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The Supreme Court’s (SC’s) ruling on privacy being a fundamental right could hit banks’ efforts to link accounts with Aadhaar numbers, say bankers and lawyers. It is mandatory now to link Aadhaar with bank accounts by the end of this calendar year, but bankers say Thursday’s ruling could mean an individual may flat out refuse to share his or her Aadhaar number. A five-Bench will now rule if Aadhaar would be mandatory, but bankers are already seeing red flags in forcing someone to give up their identification (ID) number. “A person can challenge it since biometric identification is an extreme privacy issue,” said an official with a public sector bank. “It seems the only way the government can force people to link Aadhaar with their account number is to enable passing on the welfare schemes and subsidies. If a person chooses not to share his/her number, the government can easily say you won’t get the benefit,” the banker said. Finance Minister Arun Jaitley did mention that point in his interaction with the media. He said Aadhaar was needed for effective “dissipation of social welfare schemes.” But that is still a grey area. For example, a person can decide to link one account with Aadhaar to receive subsidies, while the other account could be kept unlinked. This would inevitably mean that the government’s effectiveness in its fight against corruption would be greatly blunted. According to a legal expert, the clause of ‘reasonable restriction’ could still mean the government can make Aadhaar mandatory for monetary transactions and therefore, for banking. “While one can argue if the government has the right to know how much money I have in my account, the government has every right to know how much ill-gotten or tax-evaded wealth I have in my account,” said a senior lawyer.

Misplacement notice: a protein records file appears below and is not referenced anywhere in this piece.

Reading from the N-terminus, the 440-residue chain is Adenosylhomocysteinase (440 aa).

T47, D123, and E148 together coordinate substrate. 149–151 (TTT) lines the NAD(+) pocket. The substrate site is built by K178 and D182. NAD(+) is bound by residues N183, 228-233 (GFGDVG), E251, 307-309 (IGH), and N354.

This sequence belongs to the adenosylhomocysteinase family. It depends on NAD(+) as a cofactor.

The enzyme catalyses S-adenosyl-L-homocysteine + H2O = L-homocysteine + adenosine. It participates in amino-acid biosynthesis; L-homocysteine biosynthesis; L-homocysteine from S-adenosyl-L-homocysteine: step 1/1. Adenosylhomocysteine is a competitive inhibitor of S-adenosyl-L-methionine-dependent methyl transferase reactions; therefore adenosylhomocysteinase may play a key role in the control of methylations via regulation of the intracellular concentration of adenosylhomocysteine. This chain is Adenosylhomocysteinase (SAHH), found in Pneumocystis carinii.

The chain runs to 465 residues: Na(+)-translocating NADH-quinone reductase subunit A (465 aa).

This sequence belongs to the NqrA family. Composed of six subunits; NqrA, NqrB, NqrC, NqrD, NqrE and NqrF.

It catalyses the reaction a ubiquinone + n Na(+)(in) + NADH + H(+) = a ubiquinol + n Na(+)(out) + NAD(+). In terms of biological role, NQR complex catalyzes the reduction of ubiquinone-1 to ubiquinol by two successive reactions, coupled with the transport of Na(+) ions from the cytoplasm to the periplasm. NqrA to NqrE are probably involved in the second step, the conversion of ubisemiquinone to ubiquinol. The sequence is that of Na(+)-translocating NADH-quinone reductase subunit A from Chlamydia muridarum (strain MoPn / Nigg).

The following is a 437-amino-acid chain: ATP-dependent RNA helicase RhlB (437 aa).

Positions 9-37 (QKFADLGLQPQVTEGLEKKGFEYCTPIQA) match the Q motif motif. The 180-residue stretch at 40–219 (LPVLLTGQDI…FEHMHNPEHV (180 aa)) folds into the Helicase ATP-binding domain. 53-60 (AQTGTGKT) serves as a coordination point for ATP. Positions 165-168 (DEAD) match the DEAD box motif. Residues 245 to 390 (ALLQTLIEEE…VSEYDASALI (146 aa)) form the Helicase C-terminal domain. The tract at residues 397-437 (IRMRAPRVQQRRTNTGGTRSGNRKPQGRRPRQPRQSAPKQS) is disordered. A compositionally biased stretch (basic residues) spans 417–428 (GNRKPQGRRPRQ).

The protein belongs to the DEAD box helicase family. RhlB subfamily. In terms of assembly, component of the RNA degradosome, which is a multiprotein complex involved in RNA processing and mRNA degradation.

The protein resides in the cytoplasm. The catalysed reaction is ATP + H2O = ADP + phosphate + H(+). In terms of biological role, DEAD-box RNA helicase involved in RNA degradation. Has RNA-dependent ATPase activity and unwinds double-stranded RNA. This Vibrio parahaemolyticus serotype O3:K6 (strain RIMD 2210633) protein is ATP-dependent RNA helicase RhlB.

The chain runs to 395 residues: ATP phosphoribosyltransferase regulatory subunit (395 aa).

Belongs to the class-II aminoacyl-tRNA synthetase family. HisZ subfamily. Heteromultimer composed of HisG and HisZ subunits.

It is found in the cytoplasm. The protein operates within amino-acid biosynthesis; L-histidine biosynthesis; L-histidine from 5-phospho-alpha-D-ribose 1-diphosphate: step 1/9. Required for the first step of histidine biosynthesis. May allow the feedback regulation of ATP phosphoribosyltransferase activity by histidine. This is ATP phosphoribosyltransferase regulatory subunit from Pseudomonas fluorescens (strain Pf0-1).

He also did not wish to be named, as the crucial judgment on Aadhaar is yet to come.Bankers also say if Aadhaar is not made mandatory for opening accounts, issues of duplicity cannot be avoided. Any one of a set of six documents can be used for opening a bank account. But making the Aadhaar number, which is available with at least a billion people, mandatory meant there was effectively one standard document that could have been used for avoiding duplicity in account opening. For example, while Permanent Account Number card is an accepted KYC document, not everyone has it and hence, cannot be a standard to verify duplicity. The other account, if the person wants, can very well be opened with a Voter ID or a driving licence. But the feeling among bankers now is that Aadhaar no longer would stand legal scrutiny for rampant use in all aspects of life. “It is now difficult to make it mandatory,” said another senior banker.